Rig Veda Italiano Pdf Download
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This online text of the Rigveda derives from the highly important Rig Veda: a Metrically Restored Text, by Barend A. van Nooten and Gary B. Holland, published in 1994 by Harvard University Press; van Nooten and Holland's edition, as the first attempt to present the poems in their entirety in the poetic form in which they were composed, constituted a watershed in Rigvedic scholarship, but it has been out of print for several years. The preface of the printed book states (p. i) that the content was \"in part derived from an incomplete electronic version of the Rig Veda produced at the University of Texas in 1970.\" (N.B. The Linguistics Research Center produced a complete electronic version of the text; decades ago, a copy was donated to the Oxford Text Archive.) Re: editing in this new online electronic version, outlined below, or Rigvedic language issues in general, contact Karen Thomson.
The form in which the Rigveda was handed down by Indian tradition, the saṃhitā text, applied later rules of sound combination throughout that systematically destroyed the metrical form of the poems. These inappropriate combinations have to be resolved before the text can be read, and they frequently obscure meaning. For illustration of the many ways in which the later editorial process distorted and obscured the original, see section 45.1 of our online course on the language of the Rigveda, Ancient Sanskrit Online.
Two electronic versions of the Rigveda were provided on the diskette. In addition to the metrically restored version (RV), which forms the basis for our online edition, the unrestored Aufrecht (RVA) text was also supplied. Included also were miscellaneous DOS applications -- variously dated 1986-1990 -- and some online (README) documentation.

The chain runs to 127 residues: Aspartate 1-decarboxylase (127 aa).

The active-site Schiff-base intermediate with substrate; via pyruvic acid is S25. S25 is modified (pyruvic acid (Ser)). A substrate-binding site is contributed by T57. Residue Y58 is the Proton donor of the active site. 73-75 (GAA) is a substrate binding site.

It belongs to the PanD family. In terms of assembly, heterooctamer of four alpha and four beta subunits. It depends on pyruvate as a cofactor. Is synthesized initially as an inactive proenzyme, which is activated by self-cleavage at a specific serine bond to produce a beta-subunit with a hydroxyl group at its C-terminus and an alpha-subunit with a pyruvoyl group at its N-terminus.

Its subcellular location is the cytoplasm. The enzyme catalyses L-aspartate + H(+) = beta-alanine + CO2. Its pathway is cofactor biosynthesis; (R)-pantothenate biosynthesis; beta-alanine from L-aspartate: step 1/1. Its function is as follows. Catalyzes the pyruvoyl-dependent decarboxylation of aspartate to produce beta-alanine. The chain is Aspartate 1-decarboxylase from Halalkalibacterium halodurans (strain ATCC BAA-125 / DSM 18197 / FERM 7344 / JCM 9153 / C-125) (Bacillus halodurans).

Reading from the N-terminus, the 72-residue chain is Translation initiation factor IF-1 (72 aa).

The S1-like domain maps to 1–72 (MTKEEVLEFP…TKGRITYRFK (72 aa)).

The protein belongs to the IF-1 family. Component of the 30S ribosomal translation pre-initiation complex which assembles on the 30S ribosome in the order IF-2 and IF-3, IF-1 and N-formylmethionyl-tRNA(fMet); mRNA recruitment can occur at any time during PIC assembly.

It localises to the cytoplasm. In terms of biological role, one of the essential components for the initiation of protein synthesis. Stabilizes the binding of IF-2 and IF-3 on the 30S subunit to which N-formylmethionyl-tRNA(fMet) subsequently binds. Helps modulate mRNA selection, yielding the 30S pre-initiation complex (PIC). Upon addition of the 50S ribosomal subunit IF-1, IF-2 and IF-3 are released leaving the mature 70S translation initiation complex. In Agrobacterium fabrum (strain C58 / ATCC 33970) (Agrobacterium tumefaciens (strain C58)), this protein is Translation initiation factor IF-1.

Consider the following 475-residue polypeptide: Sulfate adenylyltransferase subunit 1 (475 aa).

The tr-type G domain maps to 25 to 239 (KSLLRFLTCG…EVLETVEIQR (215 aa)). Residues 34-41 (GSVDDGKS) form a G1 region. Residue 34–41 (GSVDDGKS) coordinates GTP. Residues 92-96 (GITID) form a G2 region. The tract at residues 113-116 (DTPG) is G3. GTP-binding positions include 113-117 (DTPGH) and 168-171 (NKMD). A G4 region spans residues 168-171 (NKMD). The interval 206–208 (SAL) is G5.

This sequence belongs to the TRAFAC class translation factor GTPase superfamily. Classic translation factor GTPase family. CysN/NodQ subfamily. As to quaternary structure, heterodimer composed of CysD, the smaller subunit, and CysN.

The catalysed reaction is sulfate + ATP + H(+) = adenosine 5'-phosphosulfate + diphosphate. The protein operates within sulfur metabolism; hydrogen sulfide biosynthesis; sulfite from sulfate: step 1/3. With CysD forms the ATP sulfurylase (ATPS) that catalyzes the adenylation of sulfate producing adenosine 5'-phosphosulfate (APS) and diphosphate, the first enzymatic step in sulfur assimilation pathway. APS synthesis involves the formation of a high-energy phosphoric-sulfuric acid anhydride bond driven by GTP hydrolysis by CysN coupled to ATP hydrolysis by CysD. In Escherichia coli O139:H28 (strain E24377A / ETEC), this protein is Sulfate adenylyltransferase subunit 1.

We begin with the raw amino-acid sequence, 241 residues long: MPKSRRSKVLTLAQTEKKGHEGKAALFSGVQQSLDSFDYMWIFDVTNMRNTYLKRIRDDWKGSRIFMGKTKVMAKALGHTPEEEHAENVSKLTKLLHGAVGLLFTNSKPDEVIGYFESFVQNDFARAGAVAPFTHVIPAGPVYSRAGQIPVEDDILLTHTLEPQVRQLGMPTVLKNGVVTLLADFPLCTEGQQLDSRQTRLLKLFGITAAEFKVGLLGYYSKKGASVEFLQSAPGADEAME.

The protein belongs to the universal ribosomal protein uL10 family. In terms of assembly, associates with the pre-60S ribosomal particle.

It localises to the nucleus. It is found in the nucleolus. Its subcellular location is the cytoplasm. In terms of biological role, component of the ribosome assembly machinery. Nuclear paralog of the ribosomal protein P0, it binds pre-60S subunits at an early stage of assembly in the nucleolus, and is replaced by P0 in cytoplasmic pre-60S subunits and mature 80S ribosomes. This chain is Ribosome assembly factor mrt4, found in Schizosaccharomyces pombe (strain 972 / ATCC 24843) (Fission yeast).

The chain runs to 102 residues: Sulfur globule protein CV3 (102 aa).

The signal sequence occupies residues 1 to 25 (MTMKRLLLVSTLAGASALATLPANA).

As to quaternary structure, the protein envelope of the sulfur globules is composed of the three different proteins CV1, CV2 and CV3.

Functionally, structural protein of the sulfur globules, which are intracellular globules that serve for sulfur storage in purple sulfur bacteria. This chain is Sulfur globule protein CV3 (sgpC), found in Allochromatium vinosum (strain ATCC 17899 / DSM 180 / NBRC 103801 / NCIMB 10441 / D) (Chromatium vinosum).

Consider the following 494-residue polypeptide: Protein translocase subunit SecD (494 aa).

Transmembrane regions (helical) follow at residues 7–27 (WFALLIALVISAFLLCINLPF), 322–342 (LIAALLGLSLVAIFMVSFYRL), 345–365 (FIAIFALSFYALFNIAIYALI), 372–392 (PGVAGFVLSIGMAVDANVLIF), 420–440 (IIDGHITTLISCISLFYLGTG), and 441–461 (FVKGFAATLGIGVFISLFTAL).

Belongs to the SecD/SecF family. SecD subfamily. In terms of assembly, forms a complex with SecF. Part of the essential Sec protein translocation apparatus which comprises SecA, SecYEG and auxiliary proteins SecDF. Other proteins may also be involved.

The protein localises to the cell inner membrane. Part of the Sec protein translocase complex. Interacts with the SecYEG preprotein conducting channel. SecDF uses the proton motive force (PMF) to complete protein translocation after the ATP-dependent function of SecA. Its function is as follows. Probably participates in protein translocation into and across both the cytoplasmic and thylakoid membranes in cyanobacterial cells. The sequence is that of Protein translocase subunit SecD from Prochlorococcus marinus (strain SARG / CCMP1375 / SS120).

Third, we faced the problem that no font then known to us (none was included on the diskette) could properly render the Rigveda text -- even if our own subsequent editing had not required the specification of yet more code points, not used by van Nooten and Holland. We decided that the only reasonable option was to convert the entire text to the Unicode (ISO/IEC 10646) character set, for which many standard fonts are available.
Fifth, for publication online we selected the HTML web page format (using Unicode UTF-8) in the belief that this represents the simplest and most effective means of free, worldwide distribution. In this way, we could publish our results and simultaneously facilitate Rigveda research by others -- goals no doubt shared by van Nooten and Holland, now 14+ years ago.
The primary purpose of our online edition is to show the original linguistic and poetic style of the Rigveda, and to make the text accessible in this form and easy to read. In addition, as is to be expected of an innovative and highly complex piece of work, some errors remain in van Nooten and Holland's attempt. By putting the metrically restored text online we hope to facilitate its further improvement and correction by scholars; accordingly, scholars are invited to suggest further corrections using the \"Send comments\" e-mail link at the bottom of this or any other LRC web page, or by contacting Karen Thomson directly.
In other respects, however, their edition of the Rigveda is conservative, and would meet with the approval of its primary editor. Van Nooten and Holland have not imported most of the conjectural readings of modern scholarship, with the exception of the revision throughout of the incongruous form u loká to uloká, an emendation which is based on strictly linguistic arguments. So that the reader can assess these conjectural readings (the different reading can be found in the TITUS version of the Pada text), they are briefly discussed below.
The poems of the Rigveda were produced over a considerable period of time. Although critics remain divided in their view as to the historical relation of its different parts, there is general agreement with E. Vernon Arnold's identification of passages that he categorized as \"popular,\" which he describes as later additions to the original collection. Many of these are found in Book 10, but every book contains at least some \"popular\" passages.
Our online edition of the text is the first to mark these passages, which we have divided into two categories. When Arnold's assignment of passages to the Popular Rigveda is based on linguistic evidence, the passages are distinguished by both color and smaller type size; but passages that Arnold classified as \"popular\" for non-linguistic reasons (position, meter, supposed subject matter, repetion in later collections) are distinguished by smaller type size alone. In addition, passages in which the linguistic evidence points to their \"popular\" nature, but which Arnold for the same non-linguistic reasons does not mark as \"popular,\" are also identified by smaller type size in our text. 1e1e36bf2d